Bringing The Cozy, Cabin Feel Home For The Holidays

A DIY Paper Mache Fireplace

Once you get beyond the “why?” this is a great project, though not a fast one — one you’ll knock out over a single weekend (turns out making 60+ hollow paper maché rocks requires quite a bit of time. Who knew?)

OK, “why” isn’t an unreasonable question. Simple answer: our apartment doesn’t have a fireplace, but we always enjoying staying at cabins that do, so, yeah, we’d need to make our own. Plus, Christmas stockings are where it’s at. (why paper? Because… cheap, easy(?), and landlady would evict us if we built one of real river rock)

I’ll dispense with offering much advice, and besides, this isn’t a tutorial. This is more “what I did weekends for two months last fall” (besides, everyone paper maches differently, plus I tend to obsess — thus the photos showing numbered rocks — so you’re probably better served winging it on your own than following my lead).

I will list a few, well, not tips, but “these works for me” suggestions.

  1. Flour-and-water paste is gold. Ya don’t mess with gold. I like a pea soup consistency, but you do what ya like. Remember, all paper mache’s strength comes from its glue, not the paper.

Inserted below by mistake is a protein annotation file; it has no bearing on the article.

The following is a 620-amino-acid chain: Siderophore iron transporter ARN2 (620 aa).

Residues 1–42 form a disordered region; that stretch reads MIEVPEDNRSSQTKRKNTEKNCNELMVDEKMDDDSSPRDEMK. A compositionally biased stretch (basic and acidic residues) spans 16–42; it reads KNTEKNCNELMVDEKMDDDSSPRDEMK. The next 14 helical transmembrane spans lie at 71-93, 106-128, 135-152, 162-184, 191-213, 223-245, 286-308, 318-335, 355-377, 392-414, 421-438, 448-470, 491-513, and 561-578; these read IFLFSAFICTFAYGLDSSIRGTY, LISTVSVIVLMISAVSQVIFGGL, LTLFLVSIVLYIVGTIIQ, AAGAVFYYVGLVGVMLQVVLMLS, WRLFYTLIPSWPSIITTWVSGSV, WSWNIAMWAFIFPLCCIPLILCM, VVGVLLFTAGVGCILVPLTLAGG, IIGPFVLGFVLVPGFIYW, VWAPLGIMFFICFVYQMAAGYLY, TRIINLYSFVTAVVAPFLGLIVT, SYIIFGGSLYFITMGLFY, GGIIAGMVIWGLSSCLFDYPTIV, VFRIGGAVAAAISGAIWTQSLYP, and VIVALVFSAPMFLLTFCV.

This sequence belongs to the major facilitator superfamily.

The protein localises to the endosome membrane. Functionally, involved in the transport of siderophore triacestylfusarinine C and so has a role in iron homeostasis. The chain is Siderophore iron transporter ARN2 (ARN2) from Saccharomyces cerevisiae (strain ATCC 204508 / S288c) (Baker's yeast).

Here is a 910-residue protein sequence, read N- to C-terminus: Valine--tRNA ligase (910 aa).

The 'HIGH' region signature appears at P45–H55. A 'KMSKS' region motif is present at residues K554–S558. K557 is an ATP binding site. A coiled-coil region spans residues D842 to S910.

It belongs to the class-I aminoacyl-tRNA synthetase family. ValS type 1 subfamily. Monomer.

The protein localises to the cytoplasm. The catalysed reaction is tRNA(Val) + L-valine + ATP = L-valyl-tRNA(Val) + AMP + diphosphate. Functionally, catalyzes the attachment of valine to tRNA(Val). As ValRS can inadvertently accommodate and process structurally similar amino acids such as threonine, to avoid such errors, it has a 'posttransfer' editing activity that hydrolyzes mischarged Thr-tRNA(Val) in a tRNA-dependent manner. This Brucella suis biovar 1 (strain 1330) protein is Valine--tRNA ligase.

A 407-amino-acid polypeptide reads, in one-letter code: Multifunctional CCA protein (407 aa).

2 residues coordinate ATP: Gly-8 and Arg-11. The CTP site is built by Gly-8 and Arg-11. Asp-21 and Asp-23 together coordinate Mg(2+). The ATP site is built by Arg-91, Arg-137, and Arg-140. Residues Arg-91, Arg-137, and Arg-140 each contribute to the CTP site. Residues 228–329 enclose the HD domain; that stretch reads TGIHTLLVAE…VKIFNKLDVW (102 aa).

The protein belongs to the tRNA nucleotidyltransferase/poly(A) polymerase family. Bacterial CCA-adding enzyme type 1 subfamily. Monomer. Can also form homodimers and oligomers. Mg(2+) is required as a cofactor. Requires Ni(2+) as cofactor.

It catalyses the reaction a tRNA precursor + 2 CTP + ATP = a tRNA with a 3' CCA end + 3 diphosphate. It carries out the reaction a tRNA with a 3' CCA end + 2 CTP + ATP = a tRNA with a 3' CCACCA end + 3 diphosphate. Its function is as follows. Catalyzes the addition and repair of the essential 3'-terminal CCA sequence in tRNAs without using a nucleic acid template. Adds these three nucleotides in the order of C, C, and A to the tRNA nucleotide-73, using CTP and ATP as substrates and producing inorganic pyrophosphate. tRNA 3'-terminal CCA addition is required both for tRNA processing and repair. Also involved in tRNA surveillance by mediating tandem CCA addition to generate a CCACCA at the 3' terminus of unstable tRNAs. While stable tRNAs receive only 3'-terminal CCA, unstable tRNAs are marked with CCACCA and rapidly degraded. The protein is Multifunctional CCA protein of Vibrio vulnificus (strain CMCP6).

2. Alternate papers for each layer. Do one of newsprint, the next of YellowPages, the next of plain brown kraft paper, repeat (this 1,200′ roll from Amazon is perfect for paper mache, and at about $30 will last you years).  Why alternate papers? You’d be surprised at how easily you’ll loose track of whether you’ve finished a layer. Much easier to count completed layers if they look nothing alike. It’s also a nice check on your form.
  3. Create your river rock forms not as over-sized loaves of bread or baked potatoes: include some flatish-surfaces.
  4. Wrap your rock forms with plastic cling wrap to make removing the dried shells from their forms painless (if you really wanna be cautious begin with a first layer of just wet paper — no paste — but I never experienced too much difficulty)
  5. Measure twice, cut once.
  6. You’ll never sweep up all those bits of ball-foam, so accept it. But use it on long-edges, making a cardboard-styrofoam-carboard sandwich — you’ll be amazed at its added strength (see my mantel).
  7. You don’t need a different form for every rock: cheat on the sides and just repurpose — and squash — the forms you created for the front face.
  8. Do 5 – 8 layers on everything. Now, some may tell you that allowing every layer of mache to dry completely is necessary. They’re lying. Or they live in Portland, OR, but if it’s not wet and swampy where you are, well, you do all those layers and put the rocks out on cookie drying racks in the warm shade and get on with your life.